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Statement on the Senate’s GOP Healthcare Bill by Colon Cancer Alliance CEO, Michael Sapienza

The release of the Senate’s proposed bill to repeal and replace the Affordable Care Act has finally arrived, and this could mean less coverage and higher premiums for Americans nationwide with cancer.

Rewriting the U.S. health insurance system is a massive legislative initiative and should not be taken lightly. Close to 135,000 new cases of colon cancer will be diagnosed in 2017 alone, and over 50,000 people will lose their lives to the disease. Healthcare is more than one-sixth of our economy and access to health insurance is a leading predictor of whether you will survive a cancer diagnosis.

Higher costs coupled with less care, in a nation where 1 in 5 Americans are dependent upon Medicaid, does not make sense for the American people.

The administration stated they hoped for a measure that had “heart in it.” This bill does not fit that measurement. The proposed legislation proves what we feared most for healthcare and the cancer community: A significantly more uninsured population and long-term cuts to vulnerable, low-income Americans.

As the largest patient advocacy organization dedicated to the prevention of colorectal cancer, we vehemently encourage Congress to present a healthcare plan that will provide high quality affordable health care for all Americans.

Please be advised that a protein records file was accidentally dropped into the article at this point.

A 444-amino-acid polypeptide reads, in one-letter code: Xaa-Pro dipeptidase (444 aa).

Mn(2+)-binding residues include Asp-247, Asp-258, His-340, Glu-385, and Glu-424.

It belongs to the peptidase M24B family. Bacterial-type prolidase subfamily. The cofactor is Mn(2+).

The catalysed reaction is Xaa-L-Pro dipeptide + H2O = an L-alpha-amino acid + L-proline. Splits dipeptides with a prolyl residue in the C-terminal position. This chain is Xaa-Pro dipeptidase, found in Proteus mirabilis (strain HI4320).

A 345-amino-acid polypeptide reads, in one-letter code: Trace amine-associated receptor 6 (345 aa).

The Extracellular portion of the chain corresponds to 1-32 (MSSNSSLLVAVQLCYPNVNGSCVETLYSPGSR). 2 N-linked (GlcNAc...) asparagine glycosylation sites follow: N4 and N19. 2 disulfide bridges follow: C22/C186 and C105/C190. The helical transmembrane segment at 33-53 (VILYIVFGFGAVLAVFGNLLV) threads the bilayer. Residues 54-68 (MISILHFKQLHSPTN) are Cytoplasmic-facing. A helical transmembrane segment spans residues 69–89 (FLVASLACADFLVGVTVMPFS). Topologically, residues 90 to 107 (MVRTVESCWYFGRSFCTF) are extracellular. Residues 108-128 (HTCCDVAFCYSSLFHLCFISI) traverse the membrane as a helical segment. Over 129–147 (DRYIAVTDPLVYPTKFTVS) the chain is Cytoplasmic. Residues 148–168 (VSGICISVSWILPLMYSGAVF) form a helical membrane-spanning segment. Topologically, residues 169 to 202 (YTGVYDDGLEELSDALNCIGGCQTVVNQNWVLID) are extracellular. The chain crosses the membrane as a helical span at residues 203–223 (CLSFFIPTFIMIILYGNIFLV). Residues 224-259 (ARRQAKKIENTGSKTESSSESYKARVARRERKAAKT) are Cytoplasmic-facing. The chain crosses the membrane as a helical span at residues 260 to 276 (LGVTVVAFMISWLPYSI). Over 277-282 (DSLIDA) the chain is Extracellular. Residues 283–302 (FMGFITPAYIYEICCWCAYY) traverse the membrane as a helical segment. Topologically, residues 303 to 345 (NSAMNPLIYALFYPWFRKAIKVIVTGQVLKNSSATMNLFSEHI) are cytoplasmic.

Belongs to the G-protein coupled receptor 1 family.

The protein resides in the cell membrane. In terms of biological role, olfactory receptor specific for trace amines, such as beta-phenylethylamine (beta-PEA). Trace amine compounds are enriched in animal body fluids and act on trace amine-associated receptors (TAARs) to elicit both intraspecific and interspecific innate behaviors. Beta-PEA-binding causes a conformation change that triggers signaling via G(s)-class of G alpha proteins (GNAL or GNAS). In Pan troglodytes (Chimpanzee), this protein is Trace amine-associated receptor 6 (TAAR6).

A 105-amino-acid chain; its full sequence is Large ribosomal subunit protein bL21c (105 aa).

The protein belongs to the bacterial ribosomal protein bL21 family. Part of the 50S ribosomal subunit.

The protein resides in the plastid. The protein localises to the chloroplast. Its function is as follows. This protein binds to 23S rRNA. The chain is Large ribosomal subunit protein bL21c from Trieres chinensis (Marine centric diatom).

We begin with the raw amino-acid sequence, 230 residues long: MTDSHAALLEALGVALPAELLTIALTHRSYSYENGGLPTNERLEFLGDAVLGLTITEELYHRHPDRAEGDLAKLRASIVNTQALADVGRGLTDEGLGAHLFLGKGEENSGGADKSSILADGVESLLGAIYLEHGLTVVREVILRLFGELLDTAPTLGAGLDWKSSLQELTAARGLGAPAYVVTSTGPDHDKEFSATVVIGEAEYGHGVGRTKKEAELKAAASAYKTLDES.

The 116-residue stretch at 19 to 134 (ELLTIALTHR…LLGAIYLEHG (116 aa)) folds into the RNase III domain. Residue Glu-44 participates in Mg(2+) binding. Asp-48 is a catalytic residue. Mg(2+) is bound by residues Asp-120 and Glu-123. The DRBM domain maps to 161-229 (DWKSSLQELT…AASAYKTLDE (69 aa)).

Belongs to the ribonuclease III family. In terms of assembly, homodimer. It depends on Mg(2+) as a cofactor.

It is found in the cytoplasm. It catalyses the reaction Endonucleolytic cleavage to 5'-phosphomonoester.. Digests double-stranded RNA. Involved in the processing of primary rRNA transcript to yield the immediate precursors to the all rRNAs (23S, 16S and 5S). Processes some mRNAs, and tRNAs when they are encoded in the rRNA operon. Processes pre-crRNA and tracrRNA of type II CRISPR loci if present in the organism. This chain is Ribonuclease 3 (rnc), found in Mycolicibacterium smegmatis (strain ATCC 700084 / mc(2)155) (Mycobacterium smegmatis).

Obamacare Repeal: What You Need to Know Now

The Affordable Care Act (aka “Obamacare”) has been a divisive topic ever since its passage in 2010, with roughly half of Americans strongly supportive and the other half equally opposed.  Despite the passion that people on both sides feel,most Americans know little about the law itself and their views are often shaped by political affiliation or what they see on social media.

With the start of the 115th session of Congress with Republicans controlling both the House and Senate and the inauguration of President-Elect Donald Trump this month it is now certain that the Affordable Care Act will be repealed but beyond that there is little that is certain.  So what will happen now and what does it mean for people with colon cancer and their families? Read more